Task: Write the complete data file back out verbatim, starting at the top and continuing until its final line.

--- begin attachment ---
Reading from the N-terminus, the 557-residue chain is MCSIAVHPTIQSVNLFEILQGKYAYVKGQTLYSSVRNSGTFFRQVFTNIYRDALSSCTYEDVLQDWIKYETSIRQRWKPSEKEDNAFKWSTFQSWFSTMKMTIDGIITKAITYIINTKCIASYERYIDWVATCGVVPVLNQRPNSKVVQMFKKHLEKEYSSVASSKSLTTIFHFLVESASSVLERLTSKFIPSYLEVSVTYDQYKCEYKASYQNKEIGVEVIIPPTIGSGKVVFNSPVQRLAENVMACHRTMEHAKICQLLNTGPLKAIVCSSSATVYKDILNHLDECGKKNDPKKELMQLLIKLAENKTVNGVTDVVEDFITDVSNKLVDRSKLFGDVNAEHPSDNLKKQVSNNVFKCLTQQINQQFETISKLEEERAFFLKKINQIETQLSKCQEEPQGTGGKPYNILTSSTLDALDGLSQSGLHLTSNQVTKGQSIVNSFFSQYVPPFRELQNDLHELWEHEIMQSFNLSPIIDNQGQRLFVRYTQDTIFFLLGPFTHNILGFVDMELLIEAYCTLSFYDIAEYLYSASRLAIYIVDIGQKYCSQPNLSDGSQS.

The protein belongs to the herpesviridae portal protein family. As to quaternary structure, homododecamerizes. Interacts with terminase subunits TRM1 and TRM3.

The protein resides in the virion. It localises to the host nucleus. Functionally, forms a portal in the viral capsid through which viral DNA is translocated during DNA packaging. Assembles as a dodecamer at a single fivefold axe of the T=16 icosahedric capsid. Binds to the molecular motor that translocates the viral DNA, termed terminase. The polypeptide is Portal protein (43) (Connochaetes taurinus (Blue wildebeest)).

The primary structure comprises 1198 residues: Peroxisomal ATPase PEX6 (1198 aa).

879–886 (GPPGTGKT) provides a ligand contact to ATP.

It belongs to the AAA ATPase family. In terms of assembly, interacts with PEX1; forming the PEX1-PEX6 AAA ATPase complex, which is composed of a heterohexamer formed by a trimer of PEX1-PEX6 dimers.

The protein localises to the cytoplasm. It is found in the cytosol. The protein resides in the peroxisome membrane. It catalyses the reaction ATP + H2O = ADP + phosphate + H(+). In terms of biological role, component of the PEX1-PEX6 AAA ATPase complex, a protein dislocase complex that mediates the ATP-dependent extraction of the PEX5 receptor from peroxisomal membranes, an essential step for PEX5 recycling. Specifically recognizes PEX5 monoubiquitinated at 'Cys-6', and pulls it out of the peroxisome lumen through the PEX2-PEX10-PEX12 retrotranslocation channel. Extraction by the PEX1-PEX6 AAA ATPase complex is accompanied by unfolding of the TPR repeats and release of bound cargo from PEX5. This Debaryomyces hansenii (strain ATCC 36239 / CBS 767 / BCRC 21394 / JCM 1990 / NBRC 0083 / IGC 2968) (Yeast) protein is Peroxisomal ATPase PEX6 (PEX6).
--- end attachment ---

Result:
Reading from the N-terminus, the 557-residue chain is MCSIAVHPTIQSVNLFEILQGKYAYVKGQTLYSSVRNSGTFFRQVFTNIYRDALSSCTYEDVLQDWIKYETSIRQRWKPSEKEDNAFKWSTFQSWFSTMKMTIDGIITKAITYIINTKCIASYERYIDWVATCGVVPVLNQRPNSKVVQMFKKHLEKEYSSVASSKSLTTIFHFLVESASSVLERLTSKFIPSYLEVSVTYDQYKCEYKASYQNKEIGVEVIIPPTIGSGKVVFNSPVQRLAENVMACHRTMEHAKICQLLNTGPLKAIVCSSSATVYKDILNHLDECGKKNDPKKELMQLLIKLAENKTVNGVTDVVEDFITDVSNKLVDRSKLFGDVNAEHPSDNLKKQVSNNVFKCLTQQINQQFETISKLEEERAFFLKKINQIETQLSKCQEEPQGTGGKPYNILTSSTLDALDGLSQSGLHLTSNQVTKGQSIVNSFFSQYVPPFRELQNDLHELWEHEIMQSFNLSPIIDNQGQRLFVRYTQDTIFFLLGPFTHNILGFVDMELLIEAYCTLSFYDIAEYLYSASRLAIYIVDIGQKYCSQPNLSDGSQS.

The protein belongs to the herpesviridae portal protein family. As to quaternary structure, homododecamerizes. Interacts with terminase subunits TRM1 and TRM3.

The protein resides in the virion. It localises to the host nucleus. Functionally, forms a portal in the viral capsid through which viral DNA is translocated during DNA packaging. Assembles as a dodecamer at a single fivefold axe of the T=16 icosahedric capsid. Binds to the molecular motor that translocates the viral DNA, termed terminase. The polypeptide is Portal protein (43) (Connochaetes taurinus (Blue wildebeest)).

The primary structure comprises 1198 residues: Peroxisomal ATPase PEX6 (1198 aa).

879–886 (GPPGTGKT) provides a ligand contact to ATP.

It belongs to the AAA ATPase family. In terms of assembly, interacts with PEX1; forming the PEX1-PEX6 AAA ATPase complex, which is composed of a heterohexamer formed by a trimer of PEX1-PEX6 dimers.

The protein localises to the cytoplasm. It is found in the cytosol. The protein resides in the peroxisome membrane. It catalyses the reaction ATP + H2O = ADP + phosphate + H(+). In terms of biological role, component of the PEX1-PEX6 AAA ATPase complex, a protein dislocase complex that mediates the ATP-dependent extraction of the PEX5 receptor from peroxisomal membranes, an essential step for PEX5 recycling. Specifically recognizes PEX5 monoubiquitinated at 'Cys-6', and pulls it out of the peroxisome lumen through the PEX2-PEX10-PEX12 retrotranslocation channel. Extraction by the PEX1-PEX6 AAA ATPase complex is accompanied by unfolding of the TPR repeats and release of bound cargo from PEX5. This Debaryomyces hansenii (strain ATCC 36239 / CBS 767 / BCRC 21394 / JCM 1990 / NBRC 0083 / IGC 2968) (Yeast) protein is Peroxisomal ATPase PEX6 (PEX6).